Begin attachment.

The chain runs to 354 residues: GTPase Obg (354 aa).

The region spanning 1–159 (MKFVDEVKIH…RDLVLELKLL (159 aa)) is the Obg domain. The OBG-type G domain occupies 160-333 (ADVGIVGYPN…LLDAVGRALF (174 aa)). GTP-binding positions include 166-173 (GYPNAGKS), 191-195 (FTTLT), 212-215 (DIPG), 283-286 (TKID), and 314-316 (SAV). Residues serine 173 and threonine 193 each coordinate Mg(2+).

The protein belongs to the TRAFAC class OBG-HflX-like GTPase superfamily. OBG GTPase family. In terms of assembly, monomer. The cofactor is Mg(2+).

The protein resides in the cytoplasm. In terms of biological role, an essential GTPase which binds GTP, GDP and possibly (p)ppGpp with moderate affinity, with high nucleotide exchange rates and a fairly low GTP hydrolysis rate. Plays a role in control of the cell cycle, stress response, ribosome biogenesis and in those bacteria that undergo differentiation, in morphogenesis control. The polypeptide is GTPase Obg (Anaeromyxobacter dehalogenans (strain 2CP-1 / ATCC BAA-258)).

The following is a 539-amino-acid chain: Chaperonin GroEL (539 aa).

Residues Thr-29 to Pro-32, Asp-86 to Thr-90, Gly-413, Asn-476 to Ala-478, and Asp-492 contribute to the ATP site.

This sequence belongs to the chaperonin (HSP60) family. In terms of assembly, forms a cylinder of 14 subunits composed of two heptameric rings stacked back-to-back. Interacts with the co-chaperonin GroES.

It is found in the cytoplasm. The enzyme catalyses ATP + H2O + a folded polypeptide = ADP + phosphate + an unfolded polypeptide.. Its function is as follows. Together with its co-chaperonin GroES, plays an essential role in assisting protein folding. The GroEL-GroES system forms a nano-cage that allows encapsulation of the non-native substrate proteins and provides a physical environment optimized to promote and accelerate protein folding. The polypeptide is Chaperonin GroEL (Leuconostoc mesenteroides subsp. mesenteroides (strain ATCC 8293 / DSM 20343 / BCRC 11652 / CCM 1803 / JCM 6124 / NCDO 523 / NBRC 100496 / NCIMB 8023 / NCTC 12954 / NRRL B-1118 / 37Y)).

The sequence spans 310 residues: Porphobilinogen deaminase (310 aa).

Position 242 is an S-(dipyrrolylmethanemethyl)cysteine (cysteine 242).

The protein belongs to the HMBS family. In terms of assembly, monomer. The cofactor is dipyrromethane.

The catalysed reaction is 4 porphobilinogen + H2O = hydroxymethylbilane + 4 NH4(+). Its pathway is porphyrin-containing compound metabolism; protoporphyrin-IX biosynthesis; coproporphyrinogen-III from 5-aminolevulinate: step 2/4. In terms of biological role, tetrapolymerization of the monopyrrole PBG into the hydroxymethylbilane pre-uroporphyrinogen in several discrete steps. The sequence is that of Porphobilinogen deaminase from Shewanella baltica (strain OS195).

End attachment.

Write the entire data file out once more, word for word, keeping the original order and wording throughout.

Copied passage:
The chain runs to 354 residues: GTPase Obg (354 aa).

The region spanning 1–159 (MKFVDEVKIH…RDLVLELKLL (159 aa)) is the Obg domain. The OBG-type G domain occupies 160-333 (ADVGIVGYPN…LLDAVGRALF (174 aa)). GTP-binding positions include 166-173 (GYPNAGKS), 191-195 (FTTLT), 212-215 (DIPG), 283-286 (TKID), and 314-316 (SAV). Residues serine 173 and threonine 193 each coordinate Mg(2+).

The protein belongs to the TRAFAC class OBG-HflX-like GTPase superfamily. OBG GTPase family. In terms of assembly, monomer. The cofactor is Mg(2+).

The protein resides in the cytoplasm. In terms of biological role, an essential GTPase which binds GTP, GDP and possibly (p)ppGpp with moderate affinity, with high nucleotide exchange rates and a fairly low GTP hydrolysis rate. Plays a role in control of the cell cycle, stress response, ribosome biogenesis and in those bacteria that undergo differentiation, in morphogenesis control. The polypeptide is GTPase Obg (Anaeromyxobacter dehalogenans (strain 2CP-1 / ATCC BAA-258)).

The following is a 539-amino-acid chain: Chaperonin GroEL (539 aa).

Residues Thr-29 to Pro-32, Asp-86 to Thr-90, Gly-413, Asn-476 to Ala-478, and Asp-492 contribute to the ATP site.

This sequence belongs to the chaperonin (HSP60) family. In terms of assembly, forms a cylinder of 14 subunits composed of two heptameric rings stacked back-to-back. Interacts with the co-chaperonin GroES.

It is found in the cytoplasm. The enzyme catalyses ATP + H2O + a folded polypeptide = ADP + phosphate + an unfolded polypeptide.. Its function is as follows. Together with its co-chaperonin GroES, plays an essential role in assisting protein folding. The GroEL-GroES system forms a nano-cage that allows encapsulation of the non-native substrate proteins and provides a physical environment optimized to promote and accelerate protein folding. The polypeptide is Chaperonin GroEL (Leuconostoc mesenteroides subsp. mesenteroides (strain ATCC 8293 / DSM 20343 / BCRC 11652 / CCM 1803 / JCM 6124 / NCDO 523 / NBRC 100496 / NCIMB 8023 / NCTC 12954 / NRRL B-1118 / 37Y)).

The sequence spans 310 residues: Porphobilinogen deaminase (310 aa).

Position 242 is an S-(dipyrrolylmethanemethyl)cysteine (cysteine 242).

The protein belongs to the HMBS family. In terms of assembly, monomer. The cofactor is dipyrromethane.

The catalysed reaction is 4 porphobilinogen + H2O = hydroxymethylbilane + 4 NH4(+). Its pathway is porphyrin-containing compound metabolism; protoporphyrin-IX biosynthesis; coproporphyrinogen-III from 5-aminolevulinate: step 2/4. In terms of biological role, tetrapolymerization of the monopyrrole PBG into the hydroxymethylbilane pre-uroporphyrinogen in several discrete steps. The sequence is that of Porphobilinogen deaminase from Shewanella baltica (strain OS195).